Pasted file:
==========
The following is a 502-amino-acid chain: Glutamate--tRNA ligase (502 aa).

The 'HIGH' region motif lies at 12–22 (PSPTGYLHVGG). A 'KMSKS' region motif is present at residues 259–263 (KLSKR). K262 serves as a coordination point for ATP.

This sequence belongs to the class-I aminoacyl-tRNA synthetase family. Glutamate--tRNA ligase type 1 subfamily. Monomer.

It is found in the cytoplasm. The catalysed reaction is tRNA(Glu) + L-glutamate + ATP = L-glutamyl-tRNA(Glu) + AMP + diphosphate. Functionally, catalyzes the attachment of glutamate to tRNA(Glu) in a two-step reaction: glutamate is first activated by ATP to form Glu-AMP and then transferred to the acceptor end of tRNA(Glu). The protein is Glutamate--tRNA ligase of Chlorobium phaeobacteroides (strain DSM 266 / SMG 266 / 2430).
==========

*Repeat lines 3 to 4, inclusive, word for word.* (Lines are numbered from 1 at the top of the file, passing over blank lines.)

This sequence belongs to the class-I aminoacyl-tRNA synthetase family. Glutamate--tRNA ligase type 1 subfamily. Monomer.

It is found in the cytoplasm. The catalysed reaction is tRNA(Glu) + L-glutamate + ATP = L-glutamyl-tRNA(Glu) + AMP + diphosphate. Functionally, catalyzes the attachment of glutamate to tRNA(Glu) in a two-step reaction: glutamate is first activated by ATP to form Glu-AMP and then transferred to the acceptor end of tRNA(Glu). The protein is Glutamate--tRNA ligase of Chlorobium phaeobacteroides (strain DSM 266 / SMG 266 / 2430).